And, as noted above, it has been made clear to us that, at the very least, the 95 visa free countries would be unlikely to have repercussions when leaving up until July 1st, even if their country’s risk level has reduced prior to that date. Of course, if you meet any of the 4 criteria, other than the high risk status, then that will also work to continue legitimizing your eligibility to stay. For New Zealand, flight restrictions would be a consideration for eligibility, for example.

4. July 1st 2021 is NOT a blanket extension for all

Once it is safe for you to leave, and you no longer qualify with any of the 4 criteria, you are expected to make reasonable efforts to leave.

July 1st is not simply the new date for exit for every foreigner in Georgia. It is simply the maximum allotted extension, providing you continue to meet 1 or more of the 4 criteria.

But, the maximum penalty that is likely to be made against someone from one of the 95 countries, is the standard 360 GEL overstaying fine on exit. At this time, it has also been conveyed to us that these fines will probably not come back into force until after July 1st. Though fines are ultimately at the discretion of the border police.

5. The New Date Constitutes a “Legal Stay”

Ordinance 164, Article 5.3 previously stated:

“In the cases specified in paragraph 1 of this Article, the presence of a foreigner or a stateless person on the territory of Georgia shall not be considered lawful for the purposes of obtaining a residence permit in Georgia.

As of January 1st 2021, this paragraph will be removed, meaning that you can use the July 1st date as your legal stay date. Meaning that in applications for residency, where 7 or 40 days of validity of legal stay is required, you will no longer have to get an emergency visa extension first, in order to have the legal stay validity to make said application.

The emergency legislation may change

As the new legislation is based on an emergency decree, if the situation worldwide improves faster than expected, it’s hard to say if the July 1st deadline will be brought forward, or not.

Our personal opinion is that it won’t be brought forward, as this would be highly disruptive. However, there is certainly no guarantee it would ever be extended again.

The most important consideration is, if flights are opening and risk in other countries is reduced by June 30th, that still does not guarantee that Georgia will fully reopen borders by that date. We all hope that borders do reopen but we could end up in an interim situation where leaving is easy enough that no further extensions will be given but that Georgia is still not willing or able to remove all their border restrictions.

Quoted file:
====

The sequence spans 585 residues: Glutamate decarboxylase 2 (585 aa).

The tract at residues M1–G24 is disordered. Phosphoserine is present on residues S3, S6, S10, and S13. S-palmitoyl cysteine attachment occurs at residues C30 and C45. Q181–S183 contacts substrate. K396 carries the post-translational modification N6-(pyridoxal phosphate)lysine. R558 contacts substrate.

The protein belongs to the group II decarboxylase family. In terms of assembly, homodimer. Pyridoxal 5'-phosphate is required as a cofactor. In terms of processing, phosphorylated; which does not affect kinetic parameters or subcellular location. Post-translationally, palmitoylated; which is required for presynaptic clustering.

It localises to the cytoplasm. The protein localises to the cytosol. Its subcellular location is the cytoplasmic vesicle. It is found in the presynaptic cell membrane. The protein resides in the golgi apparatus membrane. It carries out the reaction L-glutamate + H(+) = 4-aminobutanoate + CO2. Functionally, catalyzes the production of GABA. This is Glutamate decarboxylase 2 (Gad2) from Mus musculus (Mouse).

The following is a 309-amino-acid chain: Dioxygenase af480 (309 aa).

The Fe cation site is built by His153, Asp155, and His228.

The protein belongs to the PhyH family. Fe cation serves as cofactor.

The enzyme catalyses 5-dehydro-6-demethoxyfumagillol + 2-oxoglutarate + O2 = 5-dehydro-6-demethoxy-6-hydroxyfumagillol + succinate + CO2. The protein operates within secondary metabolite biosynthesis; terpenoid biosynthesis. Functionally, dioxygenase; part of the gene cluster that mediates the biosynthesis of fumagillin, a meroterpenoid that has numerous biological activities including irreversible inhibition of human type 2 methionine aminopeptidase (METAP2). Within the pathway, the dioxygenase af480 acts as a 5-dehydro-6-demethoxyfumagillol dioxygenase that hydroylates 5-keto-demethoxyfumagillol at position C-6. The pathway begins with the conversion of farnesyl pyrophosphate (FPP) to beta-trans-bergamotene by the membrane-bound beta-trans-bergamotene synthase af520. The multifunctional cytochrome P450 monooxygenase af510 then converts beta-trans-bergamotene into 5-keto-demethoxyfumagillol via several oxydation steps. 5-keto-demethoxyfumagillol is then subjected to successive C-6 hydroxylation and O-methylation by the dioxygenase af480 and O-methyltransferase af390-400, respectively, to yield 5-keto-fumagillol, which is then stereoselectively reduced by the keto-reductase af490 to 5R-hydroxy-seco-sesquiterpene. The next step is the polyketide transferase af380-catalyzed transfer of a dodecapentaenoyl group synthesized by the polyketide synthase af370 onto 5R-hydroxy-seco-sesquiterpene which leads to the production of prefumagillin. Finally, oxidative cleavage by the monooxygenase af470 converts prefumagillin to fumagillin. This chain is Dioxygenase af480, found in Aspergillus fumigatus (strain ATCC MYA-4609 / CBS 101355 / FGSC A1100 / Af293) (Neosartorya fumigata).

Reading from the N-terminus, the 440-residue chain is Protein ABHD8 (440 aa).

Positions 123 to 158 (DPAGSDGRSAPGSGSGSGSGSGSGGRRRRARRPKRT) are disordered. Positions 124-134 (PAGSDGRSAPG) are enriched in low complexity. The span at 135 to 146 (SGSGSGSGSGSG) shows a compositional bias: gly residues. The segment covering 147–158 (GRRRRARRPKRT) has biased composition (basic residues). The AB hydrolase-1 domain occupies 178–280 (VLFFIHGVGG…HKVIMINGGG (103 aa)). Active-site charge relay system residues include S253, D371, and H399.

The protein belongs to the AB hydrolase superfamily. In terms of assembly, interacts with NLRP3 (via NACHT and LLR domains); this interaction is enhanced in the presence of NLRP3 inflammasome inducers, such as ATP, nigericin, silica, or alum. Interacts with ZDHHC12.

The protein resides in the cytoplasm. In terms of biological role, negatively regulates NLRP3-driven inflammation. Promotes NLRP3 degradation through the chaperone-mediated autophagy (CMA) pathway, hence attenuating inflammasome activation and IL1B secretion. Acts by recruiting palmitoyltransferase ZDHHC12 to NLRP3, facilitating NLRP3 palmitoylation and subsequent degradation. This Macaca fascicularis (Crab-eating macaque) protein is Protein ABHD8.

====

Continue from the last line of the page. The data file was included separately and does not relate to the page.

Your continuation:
In which case, those who would normally renew their visas by crossing the border and coming back again, might not be able to do so. And even if they can, some sort of quarantine or self isolation may still be in place. So, a border run would be highly inconvenient, at the very least.

Why Not Get Residency?

If you plan to stay in Georgia for the long term, and not leave as soon as it is safe to do so, then legal residency is a smart choice.

The July 1st extension has given everyone ~6 months to work towards a point where they can qualify for legal residency, and ample time for most who qualify to make the application. After July first we believe it will be unlikely that legal stays will be extended again, at which point you would likely have to leave Georgia and return in order to then apply for residency.

The new legislation has also removed the “legal stay validity” problem, as described above.

With the uncertainty of COVID still looming, even with some vaccinations coming soon, if you prefer to regain some certainty, then at least legal residency can remove one item of stress from your life.

A residence permit will allow you to remain in Georgia, without having to worry about border runs and entry permits.

Learn More About Residency Permit Options

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Tom Williams
Tom Williams

Managing Partner @ ExpatHub.GE | Expert on Tbilisi/Georgia re-location, visas/residency, business, food, wine and more. Previously from the UK, now a full time expat in Tbilisi.